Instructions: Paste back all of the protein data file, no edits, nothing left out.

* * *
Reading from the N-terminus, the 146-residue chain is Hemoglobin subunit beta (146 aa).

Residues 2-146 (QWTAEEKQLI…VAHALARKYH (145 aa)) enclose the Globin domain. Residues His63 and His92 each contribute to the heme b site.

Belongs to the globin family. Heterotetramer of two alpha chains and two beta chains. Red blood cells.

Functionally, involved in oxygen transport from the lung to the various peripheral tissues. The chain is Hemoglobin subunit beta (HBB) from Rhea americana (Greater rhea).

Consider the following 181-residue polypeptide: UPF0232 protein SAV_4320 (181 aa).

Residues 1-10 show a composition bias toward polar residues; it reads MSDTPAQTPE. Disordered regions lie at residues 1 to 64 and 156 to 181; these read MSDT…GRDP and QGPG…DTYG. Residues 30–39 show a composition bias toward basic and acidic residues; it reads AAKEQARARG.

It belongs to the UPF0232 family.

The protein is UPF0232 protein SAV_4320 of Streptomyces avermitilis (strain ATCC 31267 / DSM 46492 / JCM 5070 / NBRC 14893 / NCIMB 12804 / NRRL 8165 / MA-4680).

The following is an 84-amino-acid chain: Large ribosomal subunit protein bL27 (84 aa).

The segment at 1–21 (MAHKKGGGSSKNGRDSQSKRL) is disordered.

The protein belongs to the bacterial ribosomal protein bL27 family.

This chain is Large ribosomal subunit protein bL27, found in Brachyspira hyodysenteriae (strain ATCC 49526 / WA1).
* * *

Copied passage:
Reading from the N-terminus, the 146-residue chain is Hemoglobin subunit beta (146 aa).

Residues 2-146 (QWTAEEKQLI…VAHALARKYH (145 aa)) enclose the Globin domain. Residues His63 and His92 each contribute to the heme b site.

Belongs to the globin family. Heterotetramer of two alpha chains and two beta chains. Red blood cells.

Functionally, involved in oxygen transport from the lung to the various peripheral tissues. The chain is Hemoglobin subunit beta (HBB) from Rhea americana (Greater rhea).

Consider the following 181-residue polypeptide: UPF0232 protein SAV_4320 (181 aa).

Residues 1-10 show a composition bias toward polar residues; it reads MSDTPAQTPE. Disordered regions lie at residues 1 to 64 and 156 to 181; these read MSDT…GRDP and QGPG…DTYG. Residues 30–39 show a composition bias toward basic and acidic residues; it reads AAKEQARARG.

It belongs to the UPF0232 family.

The protein is UPF0232 protein SAV_4320 of Streptomyces avermitilis (strain ATCC 31267 / DSM 46492 / JCM 5070 / NBRC 14893 / NCIMB 12804 / NRRL 8165 / MA-4680).

The following is an 84-amino-acid chain: Large ribosomal subunit protein bL27 (84 aa).

The segment at 1–21 (MAHKKGGGSSKNGRDSQSKRL) is disordered.

The protein belongs to the bacterial ribosomal protein bL27 family.

This chain is Large ribosomal subunit protein bL27, found in Brachyspira hyodysenteriae (strain ATCC 49526 / WA1).